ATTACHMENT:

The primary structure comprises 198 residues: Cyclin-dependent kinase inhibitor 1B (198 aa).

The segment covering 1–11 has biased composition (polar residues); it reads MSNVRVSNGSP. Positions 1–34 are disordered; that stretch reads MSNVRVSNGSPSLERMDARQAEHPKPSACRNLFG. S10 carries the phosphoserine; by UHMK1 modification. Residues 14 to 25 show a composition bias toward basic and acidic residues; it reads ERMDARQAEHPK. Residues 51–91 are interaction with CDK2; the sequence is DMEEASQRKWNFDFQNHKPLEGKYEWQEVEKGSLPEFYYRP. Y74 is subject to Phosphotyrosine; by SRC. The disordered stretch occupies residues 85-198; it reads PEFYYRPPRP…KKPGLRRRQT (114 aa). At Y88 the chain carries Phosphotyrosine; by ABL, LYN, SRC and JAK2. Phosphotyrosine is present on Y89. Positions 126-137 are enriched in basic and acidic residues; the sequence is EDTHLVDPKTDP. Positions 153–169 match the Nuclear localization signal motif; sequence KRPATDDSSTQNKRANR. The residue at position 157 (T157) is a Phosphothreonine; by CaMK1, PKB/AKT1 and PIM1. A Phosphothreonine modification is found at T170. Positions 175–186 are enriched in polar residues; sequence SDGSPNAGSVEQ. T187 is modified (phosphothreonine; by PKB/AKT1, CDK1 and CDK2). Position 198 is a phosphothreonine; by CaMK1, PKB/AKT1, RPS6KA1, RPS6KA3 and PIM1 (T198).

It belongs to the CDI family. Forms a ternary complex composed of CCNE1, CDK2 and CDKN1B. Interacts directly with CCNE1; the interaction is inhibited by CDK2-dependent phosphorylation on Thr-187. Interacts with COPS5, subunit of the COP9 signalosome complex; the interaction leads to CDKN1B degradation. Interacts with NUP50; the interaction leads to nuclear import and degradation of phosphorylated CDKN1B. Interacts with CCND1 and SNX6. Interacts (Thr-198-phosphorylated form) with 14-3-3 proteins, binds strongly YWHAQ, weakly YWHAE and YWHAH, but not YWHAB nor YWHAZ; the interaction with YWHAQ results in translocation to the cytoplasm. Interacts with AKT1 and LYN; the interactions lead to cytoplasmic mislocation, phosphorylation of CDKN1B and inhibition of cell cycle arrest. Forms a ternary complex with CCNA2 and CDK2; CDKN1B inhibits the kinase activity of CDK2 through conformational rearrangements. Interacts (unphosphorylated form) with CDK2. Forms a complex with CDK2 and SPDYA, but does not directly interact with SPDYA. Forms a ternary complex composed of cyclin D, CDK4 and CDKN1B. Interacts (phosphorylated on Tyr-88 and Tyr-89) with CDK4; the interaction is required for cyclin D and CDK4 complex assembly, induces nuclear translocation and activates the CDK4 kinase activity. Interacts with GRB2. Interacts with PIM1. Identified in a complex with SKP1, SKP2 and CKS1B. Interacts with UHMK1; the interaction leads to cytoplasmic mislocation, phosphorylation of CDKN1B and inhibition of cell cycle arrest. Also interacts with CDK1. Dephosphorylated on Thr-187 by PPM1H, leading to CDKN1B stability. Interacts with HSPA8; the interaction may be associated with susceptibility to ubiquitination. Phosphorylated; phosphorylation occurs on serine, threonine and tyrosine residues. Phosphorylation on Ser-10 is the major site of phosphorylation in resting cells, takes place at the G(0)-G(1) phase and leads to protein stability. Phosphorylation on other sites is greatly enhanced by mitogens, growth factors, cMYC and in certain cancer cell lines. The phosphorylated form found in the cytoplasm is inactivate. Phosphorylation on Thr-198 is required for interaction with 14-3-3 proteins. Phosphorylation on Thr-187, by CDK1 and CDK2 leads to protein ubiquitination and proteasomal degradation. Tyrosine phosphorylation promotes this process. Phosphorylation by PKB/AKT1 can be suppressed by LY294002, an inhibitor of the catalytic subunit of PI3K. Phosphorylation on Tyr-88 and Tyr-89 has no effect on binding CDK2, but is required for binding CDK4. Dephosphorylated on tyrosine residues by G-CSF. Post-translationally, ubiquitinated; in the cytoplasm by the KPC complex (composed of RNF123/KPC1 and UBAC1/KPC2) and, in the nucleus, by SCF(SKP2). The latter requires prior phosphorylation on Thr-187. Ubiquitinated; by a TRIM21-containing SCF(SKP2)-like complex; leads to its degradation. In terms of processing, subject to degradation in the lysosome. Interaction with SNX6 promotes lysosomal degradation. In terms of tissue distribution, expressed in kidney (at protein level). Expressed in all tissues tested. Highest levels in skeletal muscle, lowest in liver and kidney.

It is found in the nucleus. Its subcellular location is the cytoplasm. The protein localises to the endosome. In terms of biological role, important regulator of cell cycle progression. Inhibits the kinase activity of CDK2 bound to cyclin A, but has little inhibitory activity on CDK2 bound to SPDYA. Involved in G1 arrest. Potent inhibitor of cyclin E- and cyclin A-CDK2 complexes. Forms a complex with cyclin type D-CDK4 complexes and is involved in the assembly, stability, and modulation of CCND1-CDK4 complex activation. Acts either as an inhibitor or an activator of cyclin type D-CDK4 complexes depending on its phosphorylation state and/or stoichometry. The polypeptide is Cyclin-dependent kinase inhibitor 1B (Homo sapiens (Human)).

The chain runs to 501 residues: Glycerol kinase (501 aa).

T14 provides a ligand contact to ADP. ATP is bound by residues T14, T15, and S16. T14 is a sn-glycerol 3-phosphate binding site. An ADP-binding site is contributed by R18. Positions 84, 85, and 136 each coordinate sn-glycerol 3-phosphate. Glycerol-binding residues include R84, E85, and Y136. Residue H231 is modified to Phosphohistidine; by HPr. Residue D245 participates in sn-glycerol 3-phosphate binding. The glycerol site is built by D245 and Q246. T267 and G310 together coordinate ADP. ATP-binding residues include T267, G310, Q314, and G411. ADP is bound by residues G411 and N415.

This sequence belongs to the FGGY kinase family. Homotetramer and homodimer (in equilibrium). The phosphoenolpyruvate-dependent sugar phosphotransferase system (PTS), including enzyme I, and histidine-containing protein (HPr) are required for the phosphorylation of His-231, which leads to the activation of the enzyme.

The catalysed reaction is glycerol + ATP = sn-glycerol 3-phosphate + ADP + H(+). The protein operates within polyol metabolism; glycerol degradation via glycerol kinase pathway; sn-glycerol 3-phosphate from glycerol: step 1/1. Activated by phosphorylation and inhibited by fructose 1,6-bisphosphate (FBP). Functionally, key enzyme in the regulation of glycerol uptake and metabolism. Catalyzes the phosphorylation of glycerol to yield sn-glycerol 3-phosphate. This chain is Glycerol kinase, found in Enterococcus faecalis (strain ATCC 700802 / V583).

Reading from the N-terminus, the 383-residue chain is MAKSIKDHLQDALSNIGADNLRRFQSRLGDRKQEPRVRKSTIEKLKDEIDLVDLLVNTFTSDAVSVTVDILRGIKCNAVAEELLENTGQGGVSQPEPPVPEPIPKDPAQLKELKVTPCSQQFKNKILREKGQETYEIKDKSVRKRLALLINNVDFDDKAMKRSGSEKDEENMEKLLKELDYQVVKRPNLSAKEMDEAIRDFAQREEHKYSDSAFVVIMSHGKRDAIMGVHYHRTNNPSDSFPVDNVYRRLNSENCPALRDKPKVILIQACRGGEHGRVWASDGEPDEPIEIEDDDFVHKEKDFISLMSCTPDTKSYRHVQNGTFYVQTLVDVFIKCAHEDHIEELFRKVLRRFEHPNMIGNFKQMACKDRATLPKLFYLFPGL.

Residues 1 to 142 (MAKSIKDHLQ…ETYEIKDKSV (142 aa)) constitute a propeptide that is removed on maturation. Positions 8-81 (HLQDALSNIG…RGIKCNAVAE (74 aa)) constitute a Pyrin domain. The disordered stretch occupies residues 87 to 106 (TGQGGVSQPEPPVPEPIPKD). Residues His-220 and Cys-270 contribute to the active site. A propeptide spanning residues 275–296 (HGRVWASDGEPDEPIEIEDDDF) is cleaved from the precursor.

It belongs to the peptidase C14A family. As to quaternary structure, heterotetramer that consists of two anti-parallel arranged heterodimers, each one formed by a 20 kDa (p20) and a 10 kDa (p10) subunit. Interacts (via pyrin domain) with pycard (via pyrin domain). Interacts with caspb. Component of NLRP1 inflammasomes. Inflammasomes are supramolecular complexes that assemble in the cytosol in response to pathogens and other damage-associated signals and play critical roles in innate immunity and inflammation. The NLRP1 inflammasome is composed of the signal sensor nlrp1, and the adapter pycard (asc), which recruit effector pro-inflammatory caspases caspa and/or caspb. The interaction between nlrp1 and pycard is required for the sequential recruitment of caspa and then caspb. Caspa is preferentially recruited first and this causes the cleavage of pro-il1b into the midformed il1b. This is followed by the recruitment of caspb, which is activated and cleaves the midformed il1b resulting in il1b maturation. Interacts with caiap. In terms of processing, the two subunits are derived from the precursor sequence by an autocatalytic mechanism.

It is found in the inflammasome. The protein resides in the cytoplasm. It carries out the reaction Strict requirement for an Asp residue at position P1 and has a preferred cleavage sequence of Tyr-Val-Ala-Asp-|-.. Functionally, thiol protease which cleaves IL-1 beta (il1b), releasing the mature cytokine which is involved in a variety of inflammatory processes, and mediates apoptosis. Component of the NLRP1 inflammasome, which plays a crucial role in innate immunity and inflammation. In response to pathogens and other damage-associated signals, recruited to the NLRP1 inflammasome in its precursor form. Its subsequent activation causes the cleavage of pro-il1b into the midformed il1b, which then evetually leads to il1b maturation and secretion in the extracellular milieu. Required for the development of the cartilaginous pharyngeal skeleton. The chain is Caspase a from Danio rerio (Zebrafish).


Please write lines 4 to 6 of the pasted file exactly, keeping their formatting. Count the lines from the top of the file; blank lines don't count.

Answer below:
It is found in the nucleus. Its subcellular location is the cytoplasm. The protein localises to the endosome. In terms of biological role, important regulator of cell cycle progression. Inhibits the kinase activity of CDK2 bound to cyclin A, but has little inhibitory activity on CDK2 bound to SPDYA. Involved in G1 arrest. Potent inhibitor of cyclin E- and cyclin A-CDK2 complexes. Forms a complex with cyclin type D-CDK4 complexes and is involved in the assembly, stability, and modulation of CCND1-CDK4 complex activation. Acts either as an inhibitor or an activator of cyclin type D-CDK4 complexes depending on its phosphorylation state and/or stoichometry. The polypeptide is Cyclin-dependent kinase inhibitor 1B (Homo sapiens (Human)).

The chain runs to 501 residues: Glycerol kinase (501 aa).

T14 provides a ligand contact to ADP. ATP is bound by residues T14, T15, and S16. T14 is a sn-glycerol 3-phosphate binding site. An ADP-binding site is contributed by R18. Positions 84, 85, and 136 each coordinate sn-glycerol 3-phosphate. Glycerol-binding residues include R84, E85, and Y136. Residue H231 is modified to Phosphohistidine; by HPr. Residue D245 participates in sn-glycerol 3-phosphate binding. The glycerol site is built by D245 and Q246. T267 and G310 together coordinate ADP. ATP-binding residues include T267, G310, Q314, and G411. ADP is bound by residues G411 and N415.